Learning from the past, planning for the future: Wisdom from NYU ’08 and ’09 alumni

In efforts to support our graduating students, we have asked several NYU ’08 and ’09 graduates to share their insights on resilience in the job search and advice for applying to jobs during an uncertain economy. Read up on some of these insights below.

Bart Rosenthal, Stern ’08, BS in Finance and International Business,
& Stern MBA ’17

  1. How did you approach searching for a job during the 2008/2009 recession? How did you stay resilient and motivated?
    It’s a marathon not a sprint, so making sure you stay in a routine is incredibly important. Focus on applying to jobs, organizing coffee chats with recent alums and conducting career research from Monday through Friday. Give yourself a break on the weekends to make sure you recharge. One thing I didn’t take advantage enough of as an undergrad was the NYU Network. Get on LinkedIn and find alums from NYU who are working in fields you’re interested in. It’s always helpful to meet over 30 minute virtual “coffee chats” so you can hear from alums to get the inside scoop on a particular industry, company or role to help you prepare.

Tell us about the biggest challenge that you faced during this time and how you overcame it.
The biggest challenge was having that awkward feeling like you’re the last person to be picked for a team at a kickball match. I originally had a full-time offer secured from the previous summer internship with Bear Stearns, which fell a month before graduation. It felt like there were no good jobs left. The biggest challenge was muting that victim mentality, and instead replacing it with a protagonist mindset. Preventing the fall of the bank was not in my control, but what do I have control over today to help that could help with my job search. The Covid-19 situation is beyond any one person to solve (as was the financial crisis in 2008/2009). What is in your control are the steps you can take to apply to the right role and make the right connections for future opportunities.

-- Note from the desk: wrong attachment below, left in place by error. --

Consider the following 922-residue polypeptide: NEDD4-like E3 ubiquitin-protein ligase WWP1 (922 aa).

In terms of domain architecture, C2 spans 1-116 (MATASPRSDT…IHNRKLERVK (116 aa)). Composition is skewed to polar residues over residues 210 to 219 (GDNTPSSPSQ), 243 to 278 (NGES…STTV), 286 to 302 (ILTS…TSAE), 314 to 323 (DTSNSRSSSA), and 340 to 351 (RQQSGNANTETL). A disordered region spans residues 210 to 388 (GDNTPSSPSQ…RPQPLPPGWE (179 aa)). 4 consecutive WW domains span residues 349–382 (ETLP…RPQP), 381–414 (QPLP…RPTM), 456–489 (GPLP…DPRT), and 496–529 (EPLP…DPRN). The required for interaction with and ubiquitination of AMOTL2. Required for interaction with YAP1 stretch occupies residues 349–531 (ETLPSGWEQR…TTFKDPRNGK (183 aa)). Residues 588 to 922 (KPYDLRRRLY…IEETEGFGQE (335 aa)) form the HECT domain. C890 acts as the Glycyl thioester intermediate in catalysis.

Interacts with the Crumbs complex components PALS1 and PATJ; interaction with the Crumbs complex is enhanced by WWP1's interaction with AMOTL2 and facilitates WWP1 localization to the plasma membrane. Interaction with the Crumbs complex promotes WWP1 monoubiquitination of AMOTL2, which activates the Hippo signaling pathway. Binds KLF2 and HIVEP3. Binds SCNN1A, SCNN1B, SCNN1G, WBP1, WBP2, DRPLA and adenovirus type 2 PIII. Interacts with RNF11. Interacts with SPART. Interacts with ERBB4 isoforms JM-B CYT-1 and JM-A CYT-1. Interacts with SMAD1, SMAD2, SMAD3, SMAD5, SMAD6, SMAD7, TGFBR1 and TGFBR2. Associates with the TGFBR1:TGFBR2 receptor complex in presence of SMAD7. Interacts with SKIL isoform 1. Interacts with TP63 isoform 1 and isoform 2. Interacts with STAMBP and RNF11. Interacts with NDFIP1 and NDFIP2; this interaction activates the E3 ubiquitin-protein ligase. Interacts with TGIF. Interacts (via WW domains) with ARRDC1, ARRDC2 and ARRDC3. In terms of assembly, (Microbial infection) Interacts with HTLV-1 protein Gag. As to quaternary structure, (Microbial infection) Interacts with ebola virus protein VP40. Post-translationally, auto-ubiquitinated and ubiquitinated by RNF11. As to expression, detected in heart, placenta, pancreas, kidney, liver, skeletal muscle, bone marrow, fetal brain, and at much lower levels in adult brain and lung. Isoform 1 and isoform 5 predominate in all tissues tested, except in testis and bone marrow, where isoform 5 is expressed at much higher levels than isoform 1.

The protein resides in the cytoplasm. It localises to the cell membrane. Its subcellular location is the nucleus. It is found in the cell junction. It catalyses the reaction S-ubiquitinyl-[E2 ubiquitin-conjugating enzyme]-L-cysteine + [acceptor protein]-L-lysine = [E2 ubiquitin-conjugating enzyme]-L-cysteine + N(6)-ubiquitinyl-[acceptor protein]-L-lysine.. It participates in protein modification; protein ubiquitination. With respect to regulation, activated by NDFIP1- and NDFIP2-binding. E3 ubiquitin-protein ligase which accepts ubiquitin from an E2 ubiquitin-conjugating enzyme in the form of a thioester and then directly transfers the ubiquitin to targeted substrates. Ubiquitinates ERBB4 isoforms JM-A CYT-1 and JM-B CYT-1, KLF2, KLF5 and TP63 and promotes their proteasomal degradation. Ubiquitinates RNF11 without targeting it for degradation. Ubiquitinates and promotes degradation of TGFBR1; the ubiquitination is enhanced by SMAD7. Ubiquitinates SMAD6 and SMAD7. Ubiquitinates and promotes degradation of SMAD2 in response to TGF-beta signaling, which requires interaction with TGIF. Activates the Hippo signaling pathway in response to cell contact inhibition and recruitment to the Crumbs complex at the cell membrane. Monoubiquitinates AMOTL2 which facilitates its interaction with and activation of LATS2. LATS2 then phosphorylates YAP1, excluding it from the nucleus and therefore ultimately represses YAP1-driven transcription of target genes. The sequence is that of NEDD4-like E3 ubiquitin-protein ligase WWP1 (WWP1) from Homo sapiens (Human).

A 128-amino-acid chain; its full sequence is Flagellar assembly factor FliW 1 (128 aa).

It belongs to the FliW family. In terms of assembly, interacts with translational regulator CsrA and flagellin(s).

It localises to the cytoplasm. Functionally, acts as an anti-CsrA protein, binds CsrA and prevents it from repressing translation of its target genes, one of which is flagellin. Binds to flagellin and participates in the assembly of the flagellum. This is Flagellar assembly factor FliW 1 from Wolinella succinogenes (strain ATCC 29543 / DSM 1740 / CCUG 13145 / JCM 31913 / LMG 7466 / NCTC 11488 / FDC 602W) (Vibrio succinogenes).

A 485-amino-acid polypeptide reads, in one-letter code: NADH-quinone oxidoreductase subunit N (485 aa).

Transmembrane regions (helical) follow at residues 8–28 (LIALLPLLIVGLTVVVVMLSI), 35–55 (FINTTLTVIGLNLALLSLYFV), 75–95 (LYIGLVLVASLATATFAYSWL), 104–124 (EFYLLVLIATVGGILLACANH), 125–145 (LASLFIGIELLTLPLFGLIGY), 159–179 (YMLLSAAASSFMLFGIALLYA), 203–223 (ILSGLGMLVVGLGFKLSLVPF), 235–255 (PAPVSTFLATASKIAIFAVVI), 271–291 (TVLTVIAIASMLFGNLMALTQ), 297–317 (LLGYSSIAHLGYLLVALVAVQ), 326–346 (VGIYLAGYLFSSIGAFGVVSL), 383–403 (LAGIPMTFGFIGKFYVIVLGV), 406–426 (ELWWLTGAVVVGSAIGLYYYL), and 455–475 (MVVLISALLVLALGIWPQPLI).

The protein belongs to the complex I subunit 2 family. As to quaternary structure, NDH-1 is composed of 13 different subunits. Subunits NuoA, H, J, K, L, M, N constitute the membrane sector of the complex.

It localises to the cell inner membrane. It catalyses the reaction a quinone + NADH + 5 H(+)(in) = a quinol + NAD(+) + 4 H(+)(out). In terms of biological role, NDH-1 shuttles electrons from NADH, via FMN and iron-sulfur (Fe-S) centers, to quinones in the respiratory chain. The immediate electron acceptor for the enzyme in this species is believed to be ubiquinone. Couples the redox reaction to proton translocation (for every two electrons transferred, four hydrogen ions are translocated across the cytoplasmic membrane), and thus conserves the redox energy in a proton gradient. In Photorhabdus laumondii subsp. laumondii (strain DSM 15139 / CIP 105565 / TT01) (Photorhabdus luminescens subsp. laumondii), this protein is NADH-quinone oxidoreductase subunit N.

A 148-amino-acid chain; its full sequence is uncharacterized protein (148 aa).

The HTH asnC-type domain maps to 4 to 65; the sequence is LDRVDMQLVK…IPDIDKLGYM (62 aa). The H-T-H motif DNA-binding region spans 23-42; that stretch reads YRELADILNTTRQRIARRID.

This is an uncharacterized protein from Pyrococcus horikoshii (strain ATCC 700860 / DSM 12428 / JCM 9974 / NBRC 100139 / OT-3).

What is your biggest piece of advice for students who are job searching today in an uncertain time and economy? Were there any skills that you found to be particularly helpful?
This can be an overwhelming and scary period. You’ve been in school your whole life and now that you’re ready for a job the economy tanks. My biggest piece of advice is conceptualizing that you will be working for the rest of your life. Don’t sweat a few months of delays in finding your first gig. You will find a job, make sure you’re also finding the right job for you at this stage rather than solely finding a job. Even if it’s not your “dream job” out of college, does it get you on the path of where you see yourself going career-wise?

Bart currently works as a Project Marketing Manager, Video at Facebook.


Jake Arky, TSOA ’08, BFA in Dramatic Writing

  1. How did you approach searching for a job during the 2008/2009 recession? How did you stay resilient and motivated?